Background Frost composed the poem in Shaftsbury, Vermont, in June 1922. He had been up all night penning the lengthy poem "New Hampshire," which he had finally finished when he realized it was morning. He walked out to see the sunrise and had the inspiration for "Stopping by Woods on a Snowy Evening."
Frost may have been inspired to write about winter after reading Henry David Thoreau's essay "On the Duty of Civil Disobedience." In that essay, Thoreau argued that individuals have a duty to disobey unjust laws.
Frost began writing "Stopped by the Woods on a Snowy Evening" later that day. The poem was published in his first collection, _A Boy's Book of Beasts_, the following year. It is believed that Frost wrote the poem while sitting at a table outside his home office with its windows open to the woods behind him.
In the poem, an elderly man stands watching the moon come up over the trees before him. He thinks back on happier times and remembers a girl he loved who has since married another man. Deep in thought, he does not hear someone approach until a voice says: "Hello there!" Startled, the man turns around and sees his friend standing beside him. They talk for a while and then the friend leaves, but not before stealing a kiss from the woman they both love.
"Stopping by Woods on a Snowy Evening" is a poem written by Robert Frost in 1922 and published in his New Hampshire book in 1923. The piece has a lot of imagery, personification, and repetition. On a snowy evening, I stopped near the woods.
|by Robert Frost|
|Rhyme scheme||AABA BBCB CCDC DDDD|
In terms of ordinary life concerns, Frost is arguably best known as a pastoral poet. Many of his most renowned poems (including "Mending Wall" and "Stopping by Woods on a Snowy Evening") are inspired by nature, namely his experience as a chicken farmer in New Hampshire. However, Frost wrote only one poem about farming: "The Farmer's Morning."
Frost was born into a poor family in Boston on January 1st 1874. His father was an alcoholic who often left him and his mother alone for days at a time. When Frost was eight years old, the family moved to Worcester where his father found work as a teacher. Here Frost began to show an interest in literature and poetry which his parents hoped would earn them money, so they sent him to live with an uncle who had a farm near Worcester which he thought might be suitable for growing crops.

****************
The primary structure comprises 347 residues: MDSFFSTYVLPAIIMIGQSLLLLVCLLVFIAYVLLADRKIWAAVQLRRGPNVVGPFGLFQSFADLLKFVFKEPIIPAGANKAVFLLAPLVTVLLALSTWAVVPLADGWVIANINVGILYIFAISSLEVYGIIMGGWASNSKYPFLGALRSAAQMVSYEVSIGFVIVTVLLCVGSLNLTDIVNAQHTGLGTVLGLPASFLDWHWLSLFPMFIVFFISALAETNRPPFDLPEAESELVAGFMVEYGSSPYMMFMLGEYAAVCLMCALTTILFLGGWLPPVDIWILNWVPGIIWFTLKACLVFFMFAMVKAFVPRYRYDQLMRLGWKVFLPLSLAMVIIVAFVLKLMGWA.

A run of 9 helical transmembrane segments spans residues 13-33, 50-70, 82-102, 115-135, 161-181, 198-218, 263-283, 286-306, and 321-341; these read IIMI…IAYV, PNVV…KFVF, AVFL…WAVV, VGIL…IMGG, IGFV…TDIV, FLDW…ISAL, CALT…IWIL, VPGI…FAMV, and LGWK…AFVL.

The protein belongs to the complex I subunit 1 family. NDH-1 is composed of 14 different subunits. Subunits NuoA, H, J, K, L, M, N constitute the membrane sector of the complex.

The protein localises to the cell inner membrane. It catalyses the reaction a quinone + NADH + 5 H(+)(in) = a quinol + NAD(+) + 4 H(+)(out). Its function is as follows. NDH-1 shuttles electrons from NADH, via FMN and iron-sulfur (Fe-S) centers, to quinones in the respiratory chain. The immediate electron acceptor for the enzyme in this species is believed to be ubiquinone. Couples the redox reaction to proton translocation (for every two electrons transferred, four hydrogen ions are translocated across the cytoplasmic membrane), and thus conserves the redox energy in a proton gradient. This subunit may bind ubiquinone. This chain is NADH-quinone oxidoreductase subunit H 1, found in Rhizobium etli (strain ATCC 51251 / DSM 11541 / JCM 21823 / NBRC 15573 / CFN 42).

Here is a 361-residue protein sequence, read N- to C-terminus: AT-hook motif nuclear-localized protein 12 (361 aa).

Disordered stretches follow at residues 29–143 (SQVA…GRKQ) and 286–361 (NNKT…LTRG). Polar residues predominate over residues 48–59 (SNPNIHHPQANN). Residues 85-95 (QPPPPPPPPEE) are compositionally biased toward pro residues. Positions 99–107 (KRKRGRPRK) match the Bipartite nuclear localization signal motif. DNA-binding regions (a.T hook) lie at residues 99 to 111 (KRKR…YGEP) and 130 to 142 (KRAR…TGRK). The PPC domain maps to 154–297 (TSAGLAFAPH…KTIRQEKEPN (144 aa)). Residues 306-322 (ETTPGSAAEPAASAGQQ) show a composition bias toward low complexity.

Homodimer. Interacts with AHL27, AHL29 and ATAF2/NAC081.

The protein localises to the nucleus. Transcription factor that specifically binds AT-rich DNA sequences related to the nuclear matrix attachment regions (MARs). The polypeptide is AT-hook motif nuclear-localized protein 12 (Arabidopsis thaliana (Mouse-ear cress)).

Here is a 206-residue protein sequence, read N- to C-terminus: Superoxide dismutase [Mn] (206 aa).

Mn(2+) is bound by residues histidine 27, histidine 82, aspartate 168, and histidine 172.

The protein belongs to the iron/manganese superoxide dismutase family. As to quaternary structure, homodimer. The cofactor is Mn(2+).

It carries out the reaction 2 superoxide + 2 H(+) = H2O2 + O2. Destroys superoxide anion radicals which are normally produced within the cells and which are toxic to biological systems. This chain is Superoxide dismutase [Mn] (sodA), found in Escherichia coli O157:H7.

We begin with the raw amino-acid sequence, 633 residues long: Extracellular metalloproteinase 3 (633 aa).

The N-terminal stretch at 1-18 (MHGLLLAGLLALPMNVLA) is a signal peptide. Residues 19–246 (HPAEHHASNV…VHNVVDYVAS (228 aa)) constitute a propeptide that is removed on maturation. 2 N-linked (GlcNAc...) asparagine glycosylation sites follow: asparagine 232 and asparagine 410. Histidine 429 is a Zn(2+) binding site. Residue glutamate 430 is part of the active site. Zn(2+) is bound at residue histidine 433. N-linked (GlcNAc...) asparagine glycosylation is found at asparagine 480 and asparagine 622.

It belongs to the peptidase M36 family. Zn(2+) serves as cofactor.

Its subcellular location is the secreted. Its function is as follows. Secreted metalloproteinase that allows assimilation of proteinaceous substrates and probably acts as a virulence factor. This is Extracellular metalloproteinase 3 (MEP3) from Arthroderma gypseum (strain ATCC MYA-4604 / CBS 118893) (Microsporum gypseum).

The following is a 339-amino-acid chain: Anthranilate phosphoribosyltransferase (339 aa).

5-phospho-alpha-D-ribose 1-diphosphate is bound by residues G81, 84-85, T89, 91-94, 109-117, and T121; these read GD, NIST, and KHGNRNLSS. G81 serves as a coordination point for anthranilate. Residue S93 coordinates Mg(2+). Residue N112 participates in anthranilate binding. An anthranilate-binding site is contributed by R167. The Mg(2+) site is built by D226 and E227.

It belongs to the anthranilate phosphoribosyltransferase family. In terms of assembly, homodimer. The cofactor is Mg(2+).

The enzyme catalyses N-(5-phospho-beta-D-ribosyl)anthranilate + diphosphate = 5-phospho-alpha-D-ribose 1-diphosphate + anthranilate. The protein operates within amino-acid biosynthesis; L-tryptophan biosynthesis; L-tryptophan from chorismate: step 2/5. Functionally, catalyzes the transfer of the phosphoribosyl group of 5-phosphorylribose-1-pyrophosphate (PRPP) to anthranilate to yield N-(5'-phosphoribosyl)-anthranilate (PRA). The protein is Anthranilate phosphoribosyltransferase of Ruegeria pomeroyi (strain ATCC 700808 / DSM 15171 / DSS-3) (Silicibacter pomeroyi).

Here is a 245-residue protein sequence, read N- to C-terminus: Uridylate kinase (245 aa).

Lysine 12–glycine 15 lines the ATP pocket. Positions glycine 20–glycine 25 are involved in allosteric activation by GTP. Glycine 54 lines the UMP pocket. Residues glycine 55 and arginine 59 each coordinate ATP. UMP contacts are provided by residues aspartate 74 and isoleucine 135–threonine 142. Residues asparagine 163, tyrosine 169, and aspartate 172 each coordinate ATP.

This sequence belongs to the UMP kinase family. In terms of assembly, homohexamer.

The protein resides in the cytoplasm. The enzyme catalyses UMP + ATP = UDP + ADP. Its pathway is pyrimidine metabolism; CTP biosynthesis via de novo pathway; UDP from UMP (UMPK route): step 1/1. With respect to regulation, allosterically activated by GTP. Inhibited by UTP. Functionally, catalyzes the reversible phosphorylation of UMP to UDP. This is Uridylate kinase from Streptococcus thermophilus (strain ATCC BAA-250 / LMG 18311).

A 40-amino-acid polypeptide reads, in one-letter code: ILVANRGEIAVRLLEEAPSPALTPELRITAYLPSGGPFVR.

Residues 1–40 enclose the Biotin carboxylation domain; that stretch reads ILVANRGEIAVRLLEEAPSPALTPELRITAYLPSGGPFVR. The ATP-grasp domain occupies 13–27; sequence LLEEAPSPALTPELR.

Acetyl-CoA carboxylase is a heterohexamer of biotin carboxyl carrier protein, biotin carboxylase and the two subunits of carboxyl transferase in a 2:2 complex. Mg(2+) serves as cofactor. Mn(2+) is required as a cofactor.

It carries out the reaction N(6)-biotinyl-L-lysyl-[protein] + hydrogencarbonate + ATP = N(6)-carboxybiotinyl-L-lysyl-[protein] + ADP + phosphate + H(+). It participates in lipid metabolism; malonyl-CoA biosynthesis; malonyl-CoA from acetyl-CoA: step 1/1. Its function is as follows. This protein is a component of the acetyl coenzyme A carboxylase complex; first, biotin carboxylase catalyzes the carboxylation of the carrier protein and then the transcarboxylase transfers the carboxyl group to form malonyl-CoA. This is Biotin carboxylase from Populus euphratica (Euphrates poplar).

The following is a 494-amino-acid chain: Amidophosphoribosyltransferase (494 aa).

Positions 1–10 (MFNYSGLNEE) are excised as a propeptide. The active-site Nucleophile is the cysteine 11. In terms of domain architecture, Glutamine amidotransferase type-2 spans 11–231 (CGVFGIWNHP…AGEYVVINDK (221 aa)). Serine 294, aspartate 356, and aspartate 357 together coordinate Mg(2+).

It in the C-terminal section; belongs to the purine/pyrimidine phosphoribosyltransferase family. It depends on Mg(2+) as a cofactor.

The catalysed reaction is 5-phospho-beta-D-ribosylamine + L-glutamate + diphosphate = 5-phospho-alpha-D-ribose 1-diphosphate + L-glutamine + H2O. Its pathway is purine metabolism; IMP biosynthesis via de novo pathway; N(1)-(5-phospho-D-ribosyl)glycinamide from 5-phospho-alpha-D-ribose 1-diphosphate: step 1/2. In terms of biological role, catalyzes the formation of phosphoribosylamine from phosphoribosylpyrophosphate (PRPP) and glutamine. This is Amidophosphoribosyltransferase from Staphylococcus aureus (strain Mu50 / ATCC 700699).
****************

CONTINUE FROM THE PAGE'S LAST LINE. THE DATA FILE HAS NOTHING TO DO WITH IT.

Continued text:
When his father learned that his son wanted to go to live on the farm, he refused permission, but when his mother pleaded with him not to deny the boy something that she felt would help him lead a more peaceful life, he agreed to let him go. Frost enjoyed being around animals and the open countryside and used to walk several miles every day through Worcester city streets looking at houses for sale. It is this experience that has led many scholars to believe that he became interested in poetry later in life due to the need for expression when there are no words available to describe how you feel.
Literary Devices in "Stopping by Woods on a Snowy Evening" Analysis Despite its apparent simplicity, Robert Frost's poem is dense with meaning due to the employment of the following literary devices: There are no metaphors in the poem. The poem does, however, include two lengthy metaphors. One longs for the snow and the woods during a winter night while the other compares the moon at night to a frozen lake or pond.
Robert Frost was an American poet who lived from 1874-1963. Frost published several poems during his lifetime, including "Stopping by Woods on a Snowy Evening," which has become one of his most famous works. Like many poets, Frost used imagery and language that would be difficult for some readers today because he wanted to create a feeling within his audience. Using simple words and phrases instead of flowery language makes reading this work easier for modern readers.
Frost was a master of the art of poetry. He was able to use different styles within one poem to express different ideas about life, death, and love. For example, in the first three lines of the poem he uses blank verse which is unrhymed iambic pentameter without any specific pattern. This style of writing is commonly used for dramatic poems or songs. Then, in the next four lines, he uses formal English because this type of poetry uses strict rules regarding sentence structure and punctuation.